SoftBank on Thursday hit back at a bid by a group of investors to unseat its India-born president and chief operating officer Nikesh Arora, seen as heir apparent to the Japanese mobile giant’s billionaire founder Masayoshi Son.
The company slammed the “unsubstantiated allegations” levelled at former Google executive Arora, whom the investors said should be investigated and possibly sacked over potential conflicts of interest tied to his role as an adviser to private equity firm Silver Lake.
“The Board takes its duties seriously and is in the process of reviewing the letter,” SoftBank said in a statement on Thursday.
“I take my fiduciary responsibilities seriously and have acted appropriately and in the best interest of shareholders throughout my tenure at SoftBank and Sprint, just as I have conducted myself throughout my professional life. I am completely confident the allegations in the letter are baseless,” the statement quoted Arora as saying.
Son, one of Japan’s richest men and the chief executive of SoftBank, has referred to Arora as his likely successor.
On Thursday, he backed the former Silicon Valley executive.
“I have complete trust in Nikesh and one thousand percent confidence in him and know he will continue to do great things for SoftBank in the future,” Son said in a statement.
The unidentified group, represented by US law firm Boies Schiller & Flexner, outlined its concerns in a 11-page letter to the Tokyo-based company, suggesting conflicts of interest due to Arora’s existing role as a senior adviser to Silver Lake, Bloomberg News reported. It also suggests he may have been involved in past wrongdoing and generally poor business decisions. A separate letter from one investor to the board of Sprint Corp, which SoftBank controls, asks for his removal as a director there for similar reasons.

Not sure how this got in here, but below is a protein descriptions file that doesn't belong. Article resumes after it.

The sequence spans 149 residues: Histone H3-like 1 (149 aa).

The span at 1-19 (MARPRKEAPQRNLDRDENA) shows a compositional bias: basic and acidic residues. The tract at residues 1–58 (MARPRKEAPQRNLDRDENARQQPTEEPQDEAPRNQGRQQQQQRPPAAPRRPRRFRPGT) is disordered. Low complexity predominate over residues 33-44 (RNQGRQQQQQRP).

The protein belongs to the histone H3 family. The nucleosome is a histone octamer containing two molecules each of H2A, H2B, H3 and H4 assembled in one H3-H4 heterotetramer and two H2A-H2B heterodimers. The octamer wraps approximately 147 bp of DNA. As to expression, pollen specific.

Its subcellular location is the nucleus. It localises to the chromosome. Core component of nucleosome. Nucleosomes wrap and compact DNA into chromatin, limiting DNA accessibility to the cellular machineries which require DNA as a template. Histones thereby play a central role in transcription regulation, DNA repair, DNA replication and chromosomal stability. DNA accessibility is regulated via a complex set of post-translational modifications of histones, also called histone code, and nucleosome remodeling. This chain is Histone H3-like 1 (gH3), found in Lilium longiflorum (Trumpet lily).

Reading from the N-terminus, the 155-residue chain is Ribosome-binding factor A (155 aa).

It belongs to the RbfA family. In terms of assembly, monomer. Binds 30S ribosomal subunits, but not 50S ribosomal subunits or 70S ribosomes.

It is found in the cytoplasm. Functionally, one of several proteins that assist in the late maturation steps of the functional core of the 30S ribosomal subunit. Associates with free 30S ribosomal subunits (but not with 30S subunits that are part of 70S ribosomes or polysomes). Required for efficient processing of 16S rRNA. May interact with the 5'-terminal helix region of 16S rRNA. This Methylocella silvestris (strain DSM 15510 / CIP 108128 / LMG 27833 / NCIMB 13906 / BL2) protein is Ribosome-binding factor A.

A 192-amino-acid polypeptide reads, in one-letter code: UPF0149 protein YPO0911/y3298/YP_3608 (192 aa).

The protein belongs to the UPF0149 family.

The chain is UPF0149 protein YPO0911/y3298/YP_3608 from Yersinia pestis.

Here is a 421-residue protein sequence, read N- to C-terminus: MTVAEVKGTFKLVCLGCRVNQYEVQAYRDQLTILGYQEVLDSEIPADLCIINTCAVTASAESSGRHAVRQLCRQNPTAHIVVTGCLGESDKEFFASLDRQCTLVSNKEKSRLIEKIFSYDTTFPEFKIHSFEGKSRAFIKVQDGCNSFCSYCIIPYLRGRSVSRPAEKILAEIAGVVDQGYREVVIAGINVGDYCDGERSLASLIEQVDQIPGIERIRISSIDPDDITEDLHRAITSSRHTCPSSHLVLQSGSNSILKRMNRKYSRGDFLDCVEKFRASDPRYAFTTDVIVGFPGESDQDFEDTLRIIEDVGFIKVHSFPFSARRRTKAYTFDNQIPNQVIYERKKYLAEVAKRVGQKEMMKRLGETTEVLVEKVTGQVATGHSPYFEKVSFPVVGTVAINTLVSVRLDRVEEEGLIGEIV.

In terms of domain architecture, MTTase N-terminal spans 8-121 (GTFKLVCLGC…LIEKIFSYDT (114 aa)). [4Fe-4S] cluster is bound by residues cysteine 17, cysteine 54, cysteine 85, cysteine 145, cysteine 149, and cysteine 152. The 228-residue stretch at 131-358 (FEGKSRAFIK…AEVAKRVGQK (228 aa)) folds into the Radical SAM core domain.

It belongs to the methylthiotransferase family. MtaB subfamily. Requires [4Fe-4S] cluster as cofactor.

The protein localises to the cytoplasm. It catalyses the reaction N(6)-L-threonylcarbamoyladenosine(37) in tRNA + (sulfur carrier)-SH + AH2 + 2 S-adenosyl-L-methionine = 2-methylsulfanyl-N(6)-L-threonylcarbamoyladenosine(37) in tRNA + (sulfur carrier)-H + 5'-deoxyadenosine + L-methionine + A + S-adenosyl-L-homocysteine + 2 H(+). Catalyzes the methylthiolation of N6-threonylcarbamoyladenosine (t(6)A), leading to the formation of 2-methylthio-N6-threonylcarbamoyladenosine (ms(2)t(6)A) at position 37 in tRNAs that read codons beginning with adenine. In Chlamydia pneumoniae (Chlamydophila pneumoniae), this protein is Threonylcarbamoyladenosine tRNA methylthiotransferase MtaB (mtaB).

“Despite these issues, the SoftBank board saw fit to make Mr Arora the third-highest paid executive in the world without any track record of accomplishment at the company.”
The letter, dated January 20, has been signed by signed by Matthew Schwartz, a partner at the law firm.
Arora, a former Google Inc executive, joined SoftBank in 2011 and quickly rose to the number two position in the company. His salary made headlines last year with reports saying SoftBank was paying him $135 million.
SoftBank is also a major investor in the Indian e-commerce space, with investments in e-commerce company Snapdeal, cab ride aggregator Ola and online real estate platform Housing.com. SoftBank’s investment in India crossed the $1-billion mark a year ago. The company recently said the figure will cross $10 billion soon.
In June last year, SoftBank along with contract manufacturing giant Foxconn, partnered Bharti Enterprises with plans to invest $20 billion in solar power projects.
(With agency inputs)